• Bananas contain vitamin C, potassium, fiber, and vitamin B6.
  • Bananas have 31 percent of the daily value of vitamin B6! This vitamin strengthens your nervous and immune systems. It also is needed for your body to make serotonin, a hormone that elevates mood.   
  • About half of all people allergic to latex may also be allergic to bananas.

 

Let's Learn About South Korea!

Photo by JEONGHYEON NOH/Shutterstock.com
  • South Korea is officially named the Republic of Korea. It is a separate country from North Korea. This is because North and South Korea were divided into two countries during the Korean War in the 1950s. 
  • South Korea has a day dedicated to celebrating their children: May 5th. A children's book author started it because he wanted Korean children to have a sense of independence and national pride. It was designated a national holiday in 1975. On this day, cities and towns celebrate with parades, and children receive free admission to many movies, zoos, and theme parks. 
  • Literacy is high—98 percent of Korean adults can read! The alphabet of the Korean language is called Hangul. King Sejong the Great created it in 1443 to increase literacy. Korea's previous alphabet was Hanja or Han Chinese Characters. Today, Hangul is considered one of the most efficient alphabets in the world.  
  • Seoul, the capital city, has a population of about 10 million, densely packed into a small area. Many people live in high-rise apartments.
  • Koreans have two New Year's Days. In addition to January 1st, Koreans also celebrate the Lunar New Year in February.
  • The Korean martial art taekwondo is the national sport. Unsurprisingly, Koreans have won the most Olympic gold medals in taekwondo.
  • Korean babies are considered one year old on the day they are born, then add another year on New Year's Day. Historically, Koreans have not celebrated their birthdays on the day they were born; instead, they celebrate turning one year older collectively on New Year's Day. 
  • Parents hold a party on a baby's first birthday and place several objects on a table to let the child pick their favorite. Whatever the child chooses is believed to predict their future or a dominant personality trait. For example, if the child picks up a book, they are destined to be smart; if the child picks up money, they will be wealthy; if the child picks up food, they will not be hungry; and if the child picks up the thread, they will live a long life.
  • Koreans are very in tune with their bodies, eat the right amount of food, and focus on nutrition. The temperature of their food matters to them. Koreans follow Eastern Asian medicine principles: on the hottest days of the summer, it's traditional to eat boiling chicken ginseng soup! The rationale behind it? There shouldn't be a sharp contrast between a person's body temperature and one's food—or else, your stomach will get upset.
  • Kimchi, the nation's favorite dish eaten at almost every meal, is made by fermenting vegetables, fruit, and even oysters. It is said to help prevent the flu. Kimchi becomes more sour and potent the longer it sits. There are 250 different kinds of kimchi! 
  • During autumn, Korean families come together to make enough kimchi to last several months, sharing with neighbors, friends, and family. This holiday is called Kimjang. 
  • Korean adults eat seaweed soup on their birthdays for good luck, long life, and to honor their mothers. Women who have just given birth also have the soup as it is rich in minerals and nutrients. 

What's It Like to Be a Kid in South Korea?

  • South Koreans treasure children, and family is very important. They teach kids to respect parents and elders. It is a custom for kids and adults to take their shoes off when they enter the home.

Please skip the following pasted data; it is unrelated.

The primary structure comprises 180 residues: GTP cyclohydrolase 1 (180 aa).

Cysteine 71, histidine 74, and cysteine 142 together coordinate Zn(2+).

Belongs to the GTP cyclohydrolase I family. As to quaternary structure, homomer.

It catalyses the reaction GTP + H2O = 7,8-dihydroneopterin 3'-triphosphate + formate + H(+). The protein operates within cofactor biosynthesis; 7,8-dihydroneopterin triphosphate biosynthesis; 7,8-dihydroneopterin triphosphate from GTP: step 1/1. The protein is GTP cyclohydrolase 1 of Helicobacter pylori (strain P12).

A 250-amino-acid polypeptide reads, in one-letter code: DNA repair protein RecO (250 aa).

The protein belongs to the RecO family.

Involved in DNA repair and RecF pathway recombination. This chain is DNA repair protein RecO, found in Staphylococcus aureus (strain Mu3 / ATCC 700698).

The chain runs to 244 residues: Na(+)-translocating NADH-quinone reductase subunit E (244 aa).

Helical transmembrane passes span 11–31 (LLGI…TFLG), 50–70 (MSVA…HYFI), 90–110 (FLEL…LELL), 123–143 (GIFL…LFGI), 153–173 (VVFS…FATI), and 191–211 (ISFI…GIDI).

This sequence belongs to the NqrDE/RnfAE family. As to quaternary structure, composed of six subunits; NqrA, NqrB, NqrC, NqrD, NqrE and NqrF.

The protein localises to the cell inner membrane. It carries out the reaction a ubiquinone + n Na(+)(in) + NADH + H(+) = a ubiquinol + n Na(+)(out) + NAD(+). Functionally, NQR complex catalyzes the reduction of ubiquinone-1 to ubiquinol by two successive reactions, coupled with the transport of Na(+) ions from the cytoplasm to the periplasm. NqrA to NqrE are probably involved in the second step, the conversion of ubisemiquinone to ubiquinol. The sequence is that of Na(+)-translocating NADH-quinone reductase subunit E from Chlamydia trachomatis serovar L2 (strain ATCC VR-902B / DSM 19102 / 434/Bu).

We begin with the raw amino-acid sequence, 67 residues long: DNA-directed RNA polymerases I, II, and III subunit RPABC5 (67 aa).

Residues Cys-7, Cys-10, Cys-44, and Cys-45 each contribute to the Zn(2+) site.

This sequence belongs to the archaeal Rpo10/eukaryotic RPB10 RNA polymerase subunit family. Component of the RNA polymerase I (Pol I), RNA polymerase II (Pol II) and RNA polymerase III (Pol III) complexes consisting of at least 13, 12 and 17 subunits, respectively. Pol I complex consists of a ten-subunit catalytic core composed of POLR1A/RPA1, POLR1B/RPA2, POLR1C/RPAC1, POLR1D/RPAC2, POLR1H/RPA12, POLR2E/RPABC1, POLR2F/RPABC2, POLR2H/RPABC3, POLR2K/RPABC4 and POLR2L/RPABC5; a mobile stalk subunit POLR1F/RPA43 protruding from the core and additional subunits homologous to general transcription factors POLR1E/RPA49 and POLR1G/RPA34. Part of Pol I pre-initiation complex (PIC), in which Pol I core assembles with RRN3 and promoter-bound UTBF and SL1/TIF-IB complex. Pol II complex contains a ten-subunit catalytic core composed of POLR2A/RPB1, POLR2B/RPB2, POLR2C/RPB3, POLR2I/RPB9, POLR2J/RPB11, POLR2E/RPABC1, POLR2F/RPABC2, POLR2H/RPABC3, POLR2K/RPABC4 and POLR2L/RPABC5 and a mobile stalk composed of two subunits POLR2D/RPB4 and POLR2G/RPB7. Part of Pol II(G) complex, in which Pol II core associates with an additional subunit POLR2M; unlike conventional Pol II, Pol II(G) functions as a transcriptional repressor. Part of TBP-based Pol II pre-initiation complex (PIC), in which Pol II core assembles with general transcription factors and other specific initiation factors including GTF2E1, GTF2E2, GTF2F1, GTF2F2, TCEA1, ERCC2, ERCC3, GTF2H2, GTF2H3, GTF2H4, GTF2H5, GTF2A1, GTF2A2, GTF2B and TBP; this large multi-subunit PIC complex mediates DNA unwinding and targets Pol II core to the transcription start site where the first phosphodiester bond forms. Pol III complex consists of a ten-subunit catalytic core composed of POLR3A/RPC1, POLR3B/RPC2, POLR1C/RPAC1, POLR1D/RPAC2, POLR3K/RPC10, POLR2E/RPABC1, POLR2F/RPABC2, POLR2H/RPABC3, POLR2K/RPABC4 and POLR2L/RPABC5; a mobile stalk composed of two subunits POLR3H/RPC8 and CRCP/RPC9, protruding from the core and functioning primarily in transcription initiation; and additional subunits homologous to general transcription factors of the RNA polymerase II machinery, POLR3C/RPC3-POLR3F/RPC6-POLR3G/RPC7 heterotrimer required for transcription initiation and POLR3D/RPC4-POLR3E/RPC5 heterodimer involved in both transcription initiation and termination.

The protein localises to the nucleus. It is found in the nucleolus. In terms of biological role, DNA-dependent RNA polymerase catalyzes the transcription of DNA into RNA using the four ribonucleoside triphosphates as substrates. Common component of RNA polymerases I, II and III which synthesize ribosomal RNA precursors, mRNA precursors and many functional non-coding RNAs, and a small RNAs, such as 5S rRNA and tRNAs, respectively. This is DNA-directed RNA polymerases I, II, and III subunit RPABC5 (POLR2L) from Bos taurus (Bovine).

• Many parents have high expectations for their kids' education. Middle and high school kids have long days at school that last from 8 am until 5 pm, and then they may have extra school, tutoring, and homework until 10 pm or later.
  • Computer games are extremely popular with South Korean kids. However, they may also play some traditional games. One game is "gonggi" (KON-chee). It is similar to "jacks" but played with small genuine or plastic stones. One of the tricks is to land the stone on the back of your hand after picking it up and throwing it in the air. Another game is "jegichagi," played alone or with other players by kicking a paper "jegi" (like a badminton shuttlecock) in the air and trying to keep it aloft.
  • Some of the sports kids participate in are football (soccer), baseball, golf, skiing, ice skating, and taekwondo, a martial art. In addition, they like music, especially K-pop music (Korean pop).
  • Children learn "nunchi" (noon-chee) by three years old. The literal translation is "eye-measure" and could also be called emotional intelligence. Kids learn to be aware of their environment, observe people and situations, quickly discern another person's mood, read a situation correctly, and respond accordingly. Nunchi helps a person navigate their world in a caring and intelligent way throughout their life. 
  • Kids have rice with just about every meal. They will eat it with eggs, fish, or another protein for breakfast. They may have "ramyeon," which is like "ramen," a Japanese noodle soup, or more rice and protein for lunch. Desserts made with sweet rice or red beans are popular. For example, kids may have "bingsu," shaved ice often topped with sweet red beans and sweetened condensed milk, or "bungeo-ppang," a fish-shaped pastry filled with sweetened red bean paste, pastry cream, or chocolate and cooked like a waffle.

THYME for a Laugh

What would you call two banana skins? 

A pair of slippers.

Lettuce Joke Around

"Knock, knock!" 

"Who’s there?"

"Ben and Anna."

"Ben and Anna who?"

(no answer—Ben and Anna (banana) split)

Lettuce Joke Around

Why are bananas never lonely? 

Because they hang around in bunches!

THYME for a Laugh

Why does a milking stool have only three legs?

Because the cow has the udder!

THYME for a Laugh

What did mama cow say to baby calf?

It’s pasture bedtime.

The Yolk's On You

What kind of key opens a banana? 

A mon-key!

That's Berry Funny

What does an invisible man drink?

Evaporated milk!

THYME for a Laugh

What do you call a cow that doesn’t give milk?

A milk dud!